The following list of articles and papers on XML represents a mixed collection of references: articles in professional journals, slide sets from presentations, press releases, articles in trade magazines, Usenet News postings, etc. Some are from experts and some are not; some are refereed and others are not; some are semi-technical and others are popular; some contain errors and others don't. Discretion is strongly advised. The articles are listed approximately in the reverse chronological order of their appearance. Publications covering specific XML applications may be referenced in the dedicated sections rather than in the following listing.

Cover, Robin. Cover Pages. Design>Information Design>XML

530.
#25724

XML as Intermediate Application Layer

In this article I want to share my thoughts on techniques for keeping our code XML-based - so there's no need to get your hands dirty in your application code to change the markup that is rendered afterwards.

Opitz, Pascal. Content with Style (2005). Design>Web Design>Server Side Includes>XML

531.
#33905

XML Authoring for Those Who Don't Like Markup

Advances in word processing technology now enable people to author simple documents in an interface they are familiar with. They no longer need to know a lot about markup, the schema in use, or be distracted by other concerns than writing what they want to write. This simpler interface, built upon a Microsoft "Smart Doc" solution provides support for authors who are focused on the content they are writing rather than the markup that describes it. At the same time, the author is producing valid XML that can be routed for review and approval, used for multi-channel delivery, or reused by other authors in the enterprise. Several scenarios of how such an authoring/management system could be used to solve business challenges are described.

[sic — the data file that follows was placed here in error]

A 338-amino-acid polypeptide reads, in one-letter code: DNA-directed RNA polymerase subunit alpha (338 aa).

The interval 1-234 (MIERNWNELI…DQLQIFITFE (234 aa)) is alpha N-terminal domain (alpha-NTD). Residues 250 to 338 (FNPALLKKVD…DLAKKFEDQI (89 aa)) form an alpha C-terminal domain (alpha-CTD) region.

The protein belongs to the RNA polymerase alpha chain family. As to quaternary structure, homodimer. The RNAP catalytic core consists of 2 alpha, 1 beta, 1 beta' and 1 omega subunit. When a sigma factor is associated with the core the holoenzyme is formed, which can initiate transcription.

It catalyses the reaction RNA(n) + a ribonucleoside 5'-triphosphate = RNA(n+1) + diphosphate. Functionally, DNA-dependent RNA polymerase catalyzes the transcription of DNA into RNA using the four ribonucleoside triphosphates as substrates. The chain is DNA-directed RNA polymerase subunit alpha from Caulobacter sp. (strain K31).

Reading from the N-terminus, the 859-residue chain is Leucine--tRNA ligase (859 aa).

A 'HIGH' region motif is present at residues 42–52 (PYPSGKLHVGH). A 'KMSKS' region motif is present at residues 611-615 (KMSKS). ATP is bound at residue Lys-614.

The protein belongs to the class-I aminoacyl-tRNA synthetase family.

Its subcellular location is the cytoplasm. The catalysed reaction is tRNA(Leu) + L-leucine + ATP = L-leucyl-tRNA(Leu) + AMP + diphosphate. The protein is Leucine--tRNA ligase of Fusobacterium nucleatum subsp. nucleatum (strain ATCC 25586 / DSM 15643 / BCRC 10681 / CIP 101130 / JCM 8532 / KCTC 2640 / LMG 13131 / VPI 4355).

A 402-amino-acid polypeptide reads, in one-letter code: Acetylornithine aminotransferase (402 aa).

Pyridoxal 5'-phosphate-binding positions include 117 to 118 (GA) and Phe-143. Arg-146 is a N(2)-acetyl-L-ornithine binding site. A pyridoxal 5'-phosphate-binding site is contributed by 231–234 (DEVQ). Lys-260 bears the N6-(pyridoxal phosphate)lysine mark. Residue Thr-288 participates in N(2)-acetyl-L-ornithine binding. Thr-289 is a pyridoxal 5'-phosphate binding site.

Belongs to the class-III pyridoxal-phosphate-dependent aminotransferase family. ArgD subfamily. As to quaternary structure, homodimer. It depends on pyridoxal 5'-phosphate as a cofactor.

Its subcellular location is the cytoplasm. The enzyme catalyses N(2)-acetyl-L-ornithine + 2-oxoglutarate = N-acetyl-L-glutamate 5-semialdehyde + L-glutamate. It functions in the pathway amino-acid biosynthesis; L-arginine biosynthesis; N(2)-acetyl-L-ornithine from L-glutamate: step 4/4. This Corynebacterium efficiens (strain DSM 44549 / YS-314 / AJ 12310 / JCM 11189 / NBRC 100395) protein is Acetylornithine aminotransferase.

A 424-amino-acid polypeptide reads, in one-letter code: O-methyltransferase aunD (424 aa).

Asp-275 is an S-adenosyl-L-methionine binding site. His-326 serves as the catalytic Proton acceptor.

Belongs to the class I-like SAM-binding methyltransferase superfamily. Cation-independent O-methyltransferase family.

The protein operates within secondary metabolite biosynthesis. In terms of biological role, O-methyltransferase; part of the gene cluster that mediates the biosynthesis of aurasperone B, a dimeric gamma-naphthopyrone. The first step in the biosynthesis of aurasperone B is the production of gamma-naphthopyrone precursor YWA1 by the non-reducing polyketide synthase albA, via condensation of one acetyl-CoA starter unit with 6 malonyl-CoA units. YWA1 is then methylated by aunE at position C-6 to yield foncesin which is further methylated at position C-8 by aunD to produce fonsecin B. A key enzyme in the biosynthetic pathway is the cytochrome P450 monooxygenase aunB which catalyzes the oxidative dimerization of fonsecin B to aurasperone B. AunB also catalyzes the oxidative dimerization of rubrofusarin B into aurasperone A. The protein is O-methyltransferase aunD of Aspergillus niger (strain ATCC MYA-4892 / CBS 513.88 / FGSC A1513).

Parsons, Jon. IDEAlliance (2005). Articles>Information Design>Software>XML

532.
#31736

XML Authoring: Coming to a Desktop Near You

XML for use in technical publications is growing in popularity. As the author explains, technical writers are likely to become more and more involved in XML document production in the future. This article looks at the many benefits of XML authoring and the trend that's moving technical publications toward structured content.

Abel, Scott. Writing Assistance (2007). Articles>Content Management>XML>Technical Writing

533.
#32185

XML Authoring: Coming to a Desktop Near You

Organizations are moving business documents to structured XML authoring -- a technology that was once reserved for only the bravest of technical publications departments. They are using new tools that make the transition much easier, even for completely non-technical authors, and they are reaping benefits that will drive structured authoring in XML across the entire organization.

Abel, Scott. TechCom Manager (2007). Articles>Writing>XML

534.
#22644

The XML Basics